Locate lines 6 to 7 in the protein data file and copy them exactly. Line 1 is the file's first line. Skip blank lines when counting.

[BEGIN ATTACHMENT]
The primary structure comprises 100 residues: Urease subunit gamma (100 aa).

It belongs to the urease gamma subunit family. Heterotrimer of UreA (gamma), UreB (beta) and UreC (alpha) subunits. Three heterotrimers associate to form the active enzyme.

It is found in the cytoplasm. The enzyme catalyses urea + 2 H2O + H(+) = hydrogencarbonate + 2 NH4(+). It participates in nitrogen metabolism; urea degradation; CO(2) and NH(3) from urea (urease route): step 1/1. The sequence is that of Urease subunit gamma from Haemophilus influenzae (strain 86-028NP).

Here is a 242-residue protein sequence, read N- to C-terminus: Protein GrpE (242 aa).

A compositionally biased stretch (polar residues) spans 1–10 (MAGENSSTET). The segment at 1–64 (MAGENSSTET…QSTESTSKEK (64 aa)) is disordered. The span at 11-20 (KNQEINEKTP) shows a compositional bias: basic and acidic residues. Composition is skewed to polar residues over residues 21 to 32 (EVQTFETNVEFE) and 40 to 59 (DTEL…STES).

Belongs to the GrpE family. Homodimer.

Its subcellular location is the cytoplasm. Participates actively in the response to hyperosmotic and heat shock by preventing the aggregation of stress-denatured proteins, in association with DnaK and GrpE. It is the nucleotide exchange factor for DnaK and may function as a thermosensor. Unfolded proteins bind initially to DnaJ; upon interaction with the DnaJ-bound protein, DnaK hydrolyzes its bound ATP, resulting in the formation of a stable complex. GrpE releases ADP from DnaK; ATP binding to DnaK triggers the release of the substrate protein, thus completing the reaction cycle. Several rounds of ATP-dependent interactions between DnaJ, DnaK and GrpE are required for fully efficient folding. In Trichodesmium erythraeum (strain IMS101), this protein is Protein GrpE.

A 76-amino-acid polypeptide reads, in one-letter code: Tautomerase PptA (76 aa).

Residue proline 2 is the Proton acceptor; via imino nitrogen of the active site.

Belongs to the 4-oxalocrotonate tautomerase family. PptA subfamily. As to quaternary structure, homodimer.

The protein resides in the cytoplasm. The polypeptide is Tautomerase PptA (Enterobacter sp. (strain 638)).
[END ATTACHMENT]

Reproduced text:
Belongs to the GrpE family. Homodimer.

Its subcellular location is the cytoplasm. Participates actively in the response to hyperosmotic and heat shock by preventing the aggregation of stress-denatured proteins, in association with DnaK and GrpE. It is the nucleotide exchange factor for DnaK and may function as a thermosensor. Unfolded proteins bind initially to DnaJ; upon interaction with the DnaJ-bound protein, DnaK hydrolyzes its bound ATP, resulting in the formation of a stable complex. GrpE releases ADP from DnaK; ATP binding to DnaK triggers the release of the substrate protein, thus completing the reaction cycle. Several rounds of ATP-dependent interactions between DnaJ, DnaK and GrpE are required for fully efficient folding. In Trichodesmium erythraeum (strain IMS101), this protein is Protein GrpE.